And Then Jacob Did

Genesis 28:10-19a – The 6th Sunday of Ordinary Time – for July 20, 2014

“Know that I am with you and will keep you wherever you go…” (Genesis 28:15)

"Jacob’s Ladder" by Albert Huthusen
“Jacob’s Ladder” by Albert Huthusen

Jacob battled his brother Esau in the womb, later ripped off his brother’s birthright, and then tricked their father Isaac into blessing the younger Jacob instead of the elder—and expected—Esau. After Jacob’s deceit, Esau plotted revenge, declaring he’d kill his younger brother. Isaac’s paternal solution to this sibling rivalry was to encourage Jacob to get outta Dodge. Dear Dad, such the pillar of the Judeo-Christian tradition, suggested that Jacob vamoose for the relative safety of Uncle Laban’s haven in Haran.

Jacob, preferring to be on the run rather than be run down by Esau, heeded his father’s unimaginative advice.

Notice how I haven’t mentioned God?

Which is not to say God wasn’t in these verses. But the Holy, the One who set creation in motion, the One who sent Abraham toward the promised land, the One who vowed to Abraham and Sarah they’d children, the One who fulfilled that vow in Isaac, was ignored by Jacob.

Isaac’s younger son didn’t reference God. Didn’t encounter God. Didn’t fear or love or call upon God.

And then Jacob did. Continue reading →

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Jesus’ Teachings Are Too Hard

John 6:56-69 – 13th Sunday of Ordinary Time – for August 26, 2012

“This teaching is difficult; who can accept it?” (John 6:60)

Since it’s only you and me, I want to honestly reveal a few thoughts about my Christian faith.

Sometimes I think myself a:

Heretic.
Agnostic.
Pantheist.
Pagan.
Yes also . . . a doubter.

These insights were easily triggered after reading John 6:63-64, where Jesus supposedly announced, “It is the spirit that gives life; the flesh is useless. The words that I have spoken to you are spirit and life. [Here comes the verse that makes me gulp.] But among you there are some who do not believe.”

Soon after these verses in John’s Gospel, many of Jesus’ followers drifted away. Left. Vamoosed. However, speaking for the terrific twelve, the disciple Peter stayed, reassuring Jesus about their belief and commitment to the Nazarene’s words and way.

Good for you guys! It’s swell to have buds that’ll stick with you through thick and thin, when the going gets tough, as the storm clouds gather and . . .

. . . Oops. You and I know the whole story. Twelve brief chapters later, with Jesus under the imperial thumb of Rome, boastful Peter will mumble he’s never heard of Mary and Joseph’s first-born (John 18:25-27). For our friend Peter, the shelf life of belief had expired.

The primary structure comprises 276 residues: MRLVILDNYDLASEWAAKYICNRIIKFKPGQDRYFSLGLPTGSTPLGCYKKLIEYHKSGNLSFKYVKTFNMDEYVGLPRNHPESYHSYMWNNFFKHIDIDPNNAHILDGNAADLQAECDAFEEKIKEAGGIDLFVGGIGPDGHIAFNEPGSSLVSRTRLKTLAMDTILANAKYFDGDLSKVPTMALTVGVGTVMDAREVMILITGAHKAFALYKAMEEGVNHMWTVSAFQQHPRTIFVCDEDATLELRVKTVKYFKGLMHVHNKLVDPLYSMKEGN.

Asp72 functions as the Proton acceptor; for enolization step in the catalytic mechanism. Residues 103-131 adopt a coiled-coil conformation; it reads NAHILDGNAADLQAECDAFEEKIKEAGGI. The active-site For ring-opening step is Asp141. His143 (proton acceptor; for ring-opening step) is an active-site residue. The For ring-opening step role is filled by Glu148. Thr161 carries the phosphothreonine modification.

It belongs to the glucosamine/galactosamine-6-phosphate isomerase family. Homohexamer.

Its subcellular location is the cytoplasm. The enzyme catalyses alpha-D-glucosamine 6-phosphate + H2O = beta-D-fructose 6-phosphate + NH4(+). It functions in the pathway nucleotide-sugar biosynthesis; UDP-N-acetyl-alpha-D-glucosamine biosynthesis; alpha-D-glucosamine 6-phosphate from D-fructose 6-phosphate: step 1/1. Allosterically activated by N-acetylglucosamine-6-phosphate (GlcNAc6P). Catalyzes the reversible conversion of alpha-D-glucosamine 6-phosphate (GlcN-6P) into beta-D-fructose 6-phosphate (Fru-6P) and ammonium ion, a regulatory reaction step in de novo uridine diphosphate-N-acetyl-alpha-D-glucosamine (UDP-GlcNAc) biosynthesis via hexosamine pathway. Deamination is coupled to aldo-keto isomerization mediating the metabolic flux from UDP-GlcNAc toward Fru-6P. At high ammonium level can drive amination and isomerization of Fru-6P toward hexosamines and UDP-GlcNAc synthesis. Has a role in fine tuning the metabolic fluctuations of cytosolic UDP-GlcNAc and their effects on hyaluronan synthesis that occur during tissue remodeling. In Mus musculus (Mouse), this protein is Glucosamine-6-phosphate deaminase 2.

And yes, the wayward fisherman, the brother of Andrew, the Peter who becomes the “rock” of the church, will stage a comeback.

Still, there are those passages, scattered in the Gospels like landmines, where both unnamed and famously named disciples skulk off into the night. Jesus’ words were too hard. Jesus’ ways of confronting powerful institutions, and challenging an individual’s weaknesses, demanded more commitment than seemed humanly possible. Continue reading →

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What’s Your Favorite Verse?

Do you have a favorite Bible verse?

I was thinking of that question after meeting with a family to plan an upcoming memorial service. One of my “standard” questions for a family’s funeral preparation is to ask about any special readings from the Bible, or other sources, they’d like to include in the ceremony.

Sometimes I get a quick answer. Often, it’s the obvious: Psalm 23.

Occasionally it’s popular, like the non-scriptural account of walking along the beach with God (or Jesus), but seeing only one set of sand-marked footsteps. Google “footsteps” and “beach” and “God” and you’ll find a host of versions, and a confusion of sources, for that reading. A few years ago, in a month with three or four memorial services, I remember at least two different requests for the “footsteps on the beach” reading. The requests came from people of extraordinarily different backgrounds. But, each in their own way, the words had mattered to those individuals and families.

On rare occasions, I’ve been handed the deceased person’s Bible and it’s very clear, on a well-worn page with an underlined verse, or a faded newspaper clipping tucked into the pages, what held meaning for them. Equally rare, a member of the family voices the hope that a favorite reading of theirs is included. With these choices, the Bible competes with the likes of Kahil Gibran, Oprah Winfrey and Buddha.

Most typically, the family has no “favorite” to suggest. They look at me and basically say, “You choose.” Continue reading →

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